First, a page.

Returning home after finishing See You On The Other Side, they drastically needed to re-evaluate and regenerate. The album that emerged, Deserter's Songs, fed jazz, folk, Disney soundtrack fantasia, 60s rock (The Band's legendary Levon Helm and Garth Hudson were unexpected guests on the album) into Rev's singular blown-mind generator. At this juncture, Chambers and Thorpe left too. Likewise Fridmann, though he has since co-produced every Mercury Rev album as well as several by Flaming Lips, Mogwai and others. The new Rev, with Adam Snyder and Jeff Mercel on keyboards and drums respectively, started touring, and found Deserter's Songs was Rev's first bona fide hit, with Top 40 singles in the UK and the live Rev blowing audience minds just as their own began to heal.
The more orchestrated All Is Dream reinforced the concept of Mercury Rev as the vanguard of a new American psychedelia. And as true psychedelicists, the pioneering spirit still thrives, and that's Snowflake Midnight which is both vastly far-reaching and emphatically epic.
Not that the album pretends to be anything radical - more that it simply goes where it wants to. As Jeff says about the near-eight-minute 'Dream Of A Young Girl As A Flower': "it's two or three different songs all in one. Where you'd expect a part of the song to come back to you in a traditional way, it morphs into something else, maybe something you didn't expect, but it's exactly what the song needed to be."
''Dream of A Young Girl...'s odyssey is equalled by the album's other lengthy opus 'People Are So Unpredictable' distinguished by tranquillity and explosions, crescendos and deep breathing with an instrumental coda that sounds like a musical comet trail. It blends into the glorious single-minded instrumental, 'October Sunshine'.
At the start of 'Runaway Raindrop', you can hear the influence of electronic minimalist pioneers such as Terry Riley, Tony Conrad and Philip Glass, and also the glassy, luminous quality of Eno's Another Green World album. 'Faraway From Cars' is the sort of uncanny Eno-esque song that emanates from an alternate pop galaxy, strange, yet warm - and lyrically, it seems to describe a world that's far removed from our earthly reality: "there's a little part of me / that's faraway from cars... from cash... from war.. from tears.. from the past... from here."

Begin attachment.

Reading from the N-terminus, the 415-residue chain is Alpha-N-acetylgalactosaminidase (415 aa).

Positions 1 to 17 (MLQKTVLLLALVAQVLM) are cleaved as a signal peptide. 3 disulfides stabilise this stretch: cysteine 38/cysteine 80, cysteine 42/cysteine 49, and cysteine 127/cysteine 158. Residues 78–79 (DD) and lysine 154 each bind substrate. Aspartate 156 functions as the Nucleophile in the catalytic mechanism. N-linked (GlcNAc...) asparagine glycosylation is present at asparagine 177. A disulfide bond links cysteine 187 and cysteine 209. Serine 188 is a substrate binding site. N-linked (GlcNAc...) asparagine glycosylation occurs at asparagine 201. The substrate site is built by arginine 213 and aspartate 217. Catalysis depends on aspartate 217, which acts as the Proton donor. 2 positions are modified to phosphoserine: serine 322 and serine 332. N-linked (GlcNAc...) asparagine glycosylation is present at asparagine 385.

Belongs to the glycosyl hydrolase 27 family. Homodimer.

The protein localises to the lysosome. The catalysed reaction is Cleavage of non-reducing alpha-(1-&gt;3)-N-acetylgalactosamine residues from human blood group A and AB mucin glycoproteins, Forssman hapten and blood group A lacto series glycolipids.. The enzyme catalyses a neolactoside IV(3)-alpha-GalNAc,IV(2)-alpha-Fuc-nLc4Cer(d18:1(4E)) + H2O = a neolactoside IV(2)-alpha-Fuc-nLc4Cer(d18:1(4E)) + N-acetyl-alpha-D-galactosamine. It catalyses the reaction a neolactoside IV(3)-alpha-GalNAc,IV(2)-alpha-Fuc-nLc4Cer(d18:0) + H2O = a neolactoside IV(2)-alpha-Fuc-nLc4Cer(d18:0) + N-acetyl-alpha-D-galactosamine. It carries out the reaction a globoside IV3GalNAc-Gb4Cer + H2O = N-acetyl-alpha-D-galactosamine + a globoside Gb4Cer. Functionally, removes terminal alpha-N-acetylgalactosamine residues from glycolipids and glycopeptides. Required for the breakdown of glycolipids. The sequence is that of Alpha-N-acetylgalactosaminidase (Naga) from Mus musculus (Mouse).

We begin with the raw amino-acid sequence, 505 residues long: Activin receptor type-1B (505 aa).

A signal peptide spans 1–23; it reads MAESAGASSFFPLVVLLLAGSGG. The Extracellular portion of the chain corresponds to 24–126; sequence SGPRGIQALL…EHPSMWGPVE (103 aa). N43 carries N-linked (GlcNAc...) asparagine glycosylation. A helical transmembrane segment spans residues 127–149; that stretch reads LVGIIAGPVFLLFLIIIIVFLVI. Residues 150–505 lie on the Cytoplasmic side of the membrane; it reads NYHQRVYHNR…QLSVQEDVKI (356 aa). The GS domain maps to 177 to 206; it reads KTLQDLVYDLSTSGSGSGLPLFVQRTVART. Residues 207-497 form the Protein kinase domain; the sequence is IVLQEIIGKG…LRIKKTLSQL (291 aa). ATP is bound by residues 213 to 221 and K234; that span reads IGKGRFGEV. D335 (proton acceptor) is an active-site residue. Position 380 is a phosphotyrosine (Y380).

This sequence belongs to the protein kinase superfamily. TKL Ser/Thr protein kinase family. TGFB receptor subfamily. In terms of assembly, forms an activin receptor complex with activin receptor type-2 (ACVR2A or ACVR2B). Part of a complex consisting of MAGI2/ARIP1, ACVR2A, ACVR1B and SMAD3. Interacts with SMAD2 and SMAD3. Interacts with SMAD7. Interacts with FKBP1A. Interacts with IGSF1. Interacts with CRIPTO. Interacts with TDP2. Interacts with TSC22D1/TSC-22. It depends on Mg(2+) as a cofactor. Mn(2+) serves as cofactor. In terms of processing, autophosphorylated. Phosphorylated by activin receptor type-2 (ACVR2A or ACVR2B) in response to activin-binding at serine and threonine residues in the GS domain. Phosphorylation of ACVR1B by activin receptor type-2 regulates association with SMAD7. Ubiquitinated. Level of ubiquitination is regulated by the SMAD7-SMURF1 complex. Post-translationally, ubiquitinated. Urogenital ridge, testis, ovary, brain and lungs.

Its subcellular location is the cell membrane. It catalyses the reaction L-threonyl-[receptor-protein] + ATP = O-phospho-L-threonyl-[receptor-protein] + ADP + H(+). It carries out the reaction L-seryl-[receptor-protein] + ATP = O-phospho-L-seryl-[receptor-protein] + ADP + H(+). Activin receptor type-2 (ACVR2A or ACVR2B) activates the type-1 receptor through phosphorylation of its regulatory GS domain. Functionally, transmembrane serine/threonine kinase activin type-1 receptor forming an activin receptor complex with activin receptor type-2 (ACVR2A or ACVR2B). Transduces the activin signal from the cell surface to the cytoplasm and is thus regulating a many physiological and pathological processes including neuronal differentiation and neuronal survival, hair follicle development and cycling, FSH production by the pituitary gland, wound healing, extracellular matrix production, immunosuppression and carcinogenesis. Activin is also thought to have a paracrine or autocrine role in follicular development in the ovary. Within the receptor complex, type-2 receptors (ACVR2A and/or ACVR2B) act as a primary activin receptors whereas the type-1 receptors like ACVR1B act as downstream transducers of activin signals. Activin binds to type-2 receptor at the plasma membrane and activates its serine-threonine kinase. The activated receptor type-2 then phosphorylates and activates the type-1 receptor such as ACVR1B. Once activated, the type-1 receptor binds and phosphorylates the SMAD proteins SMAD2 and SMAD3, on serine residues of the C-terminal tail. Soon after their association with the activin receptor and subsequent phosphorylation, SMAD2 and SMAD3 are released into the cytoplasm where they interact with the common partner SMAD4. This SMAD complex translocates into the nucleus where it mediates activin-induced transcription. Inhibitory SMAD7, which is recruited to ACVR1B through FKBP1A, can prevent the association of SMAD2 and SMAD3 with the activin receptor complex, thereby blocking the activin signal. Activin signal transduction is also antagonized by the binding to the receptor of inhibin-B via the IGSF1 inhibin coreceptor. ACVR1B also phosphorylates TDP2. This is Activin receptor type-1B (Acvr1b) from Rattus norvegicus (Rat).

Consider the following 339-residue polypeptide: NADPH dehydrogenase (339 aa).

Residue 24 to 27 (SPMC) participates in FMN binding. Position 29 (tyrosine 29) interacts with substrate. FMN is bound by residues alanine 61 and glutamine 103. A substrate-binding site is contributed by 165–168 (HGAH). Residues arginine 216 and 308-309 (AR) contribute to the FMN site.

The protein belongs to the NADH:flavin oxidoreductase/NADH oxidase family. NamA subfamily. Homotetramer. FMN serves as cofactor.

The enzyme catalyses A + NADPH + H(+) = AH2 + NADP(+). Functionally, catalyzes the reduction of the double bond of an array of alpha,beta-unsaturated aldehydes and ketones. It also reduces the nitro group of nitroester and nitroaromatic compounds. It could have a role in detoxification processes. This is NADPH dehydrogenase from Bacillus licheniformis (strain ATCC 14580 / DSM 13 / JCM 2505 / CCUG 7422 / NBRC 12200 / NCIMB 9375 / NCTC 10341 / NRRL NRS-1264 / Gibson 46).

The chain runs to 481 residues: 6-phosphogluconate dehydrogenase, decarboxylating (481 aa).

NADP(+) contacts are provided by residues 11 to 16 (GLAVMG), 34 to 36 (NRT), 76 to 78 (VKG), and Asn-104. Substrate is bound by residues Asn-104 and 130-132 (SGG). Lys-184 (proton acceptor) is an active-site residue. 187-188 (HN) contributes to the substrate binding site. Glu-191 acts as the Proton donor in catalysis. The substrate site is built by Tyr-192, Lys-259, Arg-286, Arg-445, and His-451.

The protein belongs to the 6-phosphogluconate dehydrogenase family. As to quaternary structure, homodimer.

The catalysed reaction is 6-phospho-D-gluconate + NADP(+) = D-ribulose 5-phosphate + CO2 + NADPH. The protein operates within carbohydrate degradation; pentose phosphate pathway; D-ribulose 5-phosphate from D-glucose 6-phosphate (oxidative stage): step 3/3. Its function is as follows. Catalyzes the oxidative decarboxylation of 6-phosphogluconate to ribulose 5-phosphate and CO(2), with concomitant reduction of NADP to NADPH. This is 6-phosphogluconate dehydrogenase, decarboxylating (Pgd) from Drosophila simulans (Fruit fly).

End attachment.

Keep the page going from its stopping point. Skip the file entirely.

'Senses On Fire', emerges from a lagoon of starry ambience, then transforms itself with an insistent array of bleeps before Jonathan announces "ready or not, here I come," and the band kick into an adrenalin rock-out that recalls Yerself Is Steam's avant-rock thrill. The finale 'A Squirrel And I (Holding On.. And Then Letting Go)', by contrast, is one last ecstatic sigh of drifting green seas, tribal rhythms and the bliss of letting go.
Jonathan is of the persuasion that lyrics should have "an openness and universality to them so that in ten years' time, we could still sing them and know they could mean something different. A diary doesn't translate well after ten years."
Jonathan goes on to add in his own inimitable manner: "Snowflake Midnight... a self-organising dance of uncontrollable stillnesses (rising / bursting / thriving / flourishing) on a delicate sharp edge of dissolution," he writes, "whose behaviour never repeats itself, always unpredictable and yet paradoxically and at times, most subtly never fails to resemble itself ... a mirror in a mirror in a mirror."
That's Mercury Rev for you. As exquisite and complex as a snowflake, as mysterious and magical as midnight. See you on the other side.